Wednesday, November 29, 2023


When should you replace your tires? How old is “too old”?

RV Tire Safety
with RV tire expert Roger Marble

A lot of folks talk about tire age and when they “age out.” Here is what a few tire companies have to say about passenger and light truck tire service life:

Japan Automobile Tyre Manufacturers Association (JATMA) recommendation: At 5 years have tires inspected by “Qualified tire service person,” and no matter the condition, replace any tire at 10 years.

Bridgestone and Firestone issued a Tech Bulletin that supports the 10-year maximum but advises that “some tires will need to be replaced before 10 years due to operational conditions.”

Michelin, Falken and Yokohama suggest tires be inspected by a specialist annually starting at 5 years and replaced at 10 years as a precaution “even if such tires appear serviceable and even if they have not reached the legal wear limit.”

GM recommends tires be replaced after 6 years.

Hankook says to replace tires 10 years after manufacture “even if the tire was never used.”

Goodyear, Continental and Cooper do not give a maximum calendar age but stress “Monthly Inspection” along with proper storage and monitoring of inflation pressure.

Kumho says to have tires inspected annually starting at 6 years and to replace the tires at 10 years, even if the tires appear serviceable.

Vredestein suggests tires be inspected by a specialist annually starting at 5 years and replaced at 10 years as a precaution “even if such tires appear serviceable and even if they have not reached the legal wear limit.” They also say that tires on trailers, campers, horse trailers and caravans (motorhomes) be replaced at 8 years.

They are talking about the annual inspections after 5 years to be done by a “Tire Specialist,” not just anyone that sells tires. I would suggest that when having this inspection done you ask for a written assessment at a minimum. You can ask if the dealer has an ATS Certified Technician on staff.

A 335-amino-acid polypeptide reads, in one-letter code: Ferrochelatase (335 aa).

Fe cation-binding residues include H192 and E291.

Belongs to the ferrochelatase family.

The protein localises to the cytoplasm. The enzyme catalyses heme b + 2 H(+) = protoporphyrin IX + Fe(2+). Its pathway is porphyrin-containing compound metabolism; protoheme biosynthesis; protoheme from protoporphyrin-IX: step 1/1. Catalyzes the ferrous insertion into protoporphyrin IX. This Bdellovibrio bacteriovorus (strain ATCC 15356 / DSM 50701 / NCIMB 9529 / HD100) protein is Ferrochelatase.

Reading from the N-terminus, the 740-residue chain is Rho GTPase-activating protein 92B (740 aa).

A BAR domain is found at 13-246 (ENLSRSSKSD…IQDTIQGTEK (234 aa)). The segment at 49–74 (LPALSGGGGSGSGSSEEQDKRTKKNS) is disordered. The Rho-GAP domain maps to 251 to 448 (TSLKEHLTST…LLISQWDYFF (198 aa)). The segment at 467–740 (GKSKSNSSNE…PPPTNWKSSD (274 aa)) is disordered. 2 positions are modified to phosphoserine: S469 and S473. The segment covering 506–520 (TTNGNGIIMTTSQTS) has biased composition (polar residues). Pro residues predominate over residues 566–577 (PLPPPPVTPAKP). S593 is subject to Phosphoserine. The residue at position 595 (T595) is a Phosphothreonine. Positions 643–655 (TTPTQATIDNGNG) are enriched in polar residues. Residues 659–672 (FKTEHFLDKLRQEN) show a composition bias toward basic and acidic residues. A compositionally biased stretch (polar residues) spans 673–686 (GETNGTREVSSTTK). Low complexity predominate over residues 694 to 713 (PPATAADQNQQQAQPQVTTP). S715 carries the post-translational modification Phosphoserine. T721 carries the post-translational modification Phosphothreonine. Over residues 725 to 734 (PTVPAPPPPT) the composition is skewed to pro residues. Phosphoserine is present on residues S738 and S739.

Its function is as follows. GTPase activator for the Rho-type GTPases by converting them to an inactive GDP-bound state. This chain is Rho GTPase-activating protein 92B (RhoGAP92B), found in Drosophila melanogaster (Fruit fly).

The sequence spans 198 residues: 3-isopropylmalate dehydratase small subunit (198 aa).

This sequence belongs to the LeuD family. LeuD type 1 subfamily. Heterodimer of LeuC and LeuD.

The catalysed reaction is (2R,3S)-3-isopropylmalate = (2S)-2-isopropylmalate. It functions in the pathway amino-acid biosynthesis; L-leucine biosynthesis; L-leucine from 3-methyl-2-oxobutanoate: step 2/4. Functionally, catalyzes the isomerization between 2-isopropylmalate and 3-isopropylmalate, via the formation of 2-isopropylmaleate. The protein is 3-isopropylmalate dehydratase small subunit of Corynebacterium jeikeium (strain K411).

Read more from Roger Marble on his blog at




Roger Marble
Roger Marble
Retired Tire Design and Forensic Engineer w/50+ years of experience. Currently has Class-C RV. Previous Truck Camper, Winny Brave, Class-C & 23'TT. Also towed race car w/ 23' open trailer and in 26' Closed trailer. While racing he set lap records at 6 different tracks racing from Lime Rock CT to Riverside CA and Daytona to Mosport Canada. Gives RV and Genealogy Seminars for FMCA across the USA. Taught vehicle handling to local Police Depts



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nancy (@guest_31303)
5 years ago

I change my tires on my rig and TV no more than 3 Yrs –at times before that, and maintain inflation regular, and I carry 2 spares for the coach and 1 for the TV. I have GY Endurance’s on the coach and Cooper STT’s on my TV. Both High Quality, however environmental factors creat somewhat of a unknown. Sun, Rain, Heat, Travel, ect… I plan for the buy’s, as both sets need special ordering from a local shop when needed.

Ken (@guest_31265)
5 years ago

What is the relevance of recommendations for passenger & light truck tires for big, heavy RVs?

I am more interested in what manufacturers suggest regarding the tires used on large Class A coaches.

Roger Marble (@guest_31506)
5 years ago
Reply to  Ken

Ken, Many Class B and Class-C motorhomes come with LT type tires from the mfg. Most trailers come with ST-type but some smaller trailers may come with P-type. The use of a P-type tire on a truck, SUV or trailer requires that the load capacity be “de-rated” by dividing by 1.10
Some people incorrectly get P-type to replace ST type, for example, using a P235/75R15 to replace an ST235/75R15 but this is definitely a mistake. The P-type is only rated for 1,844# @ 35 psi while a ST235/75R15 LR-C is rated for 2,040# @ 50 psi.

Most Class-A motorhomes come with 22.5″ wheels or 19.5″ wheels and there are no P pr LT type tires designed for those size wheels.

Jack Fate (@guest_31167)
5 years ago

Other RV forums seem to have come to the conscience that 4 yrs it’s time to retire.

Roger Marble (@guest_31761)
5 years ago
Reply to  Jack Fate

Yes, that seems to be the opinion of many trailer owners.
Motorhome owners seem to feel about 7 years. Given that it is suggested that Motorhome owners start having their tires inspected starting at 5 years they need to balance to the cost of inspection vs the cost of tire replacement

Darrel (@guest_31139)
5 years ago

The only way to truly check condition of a aging tire is to remove it from the rim to inspect inside the tire.

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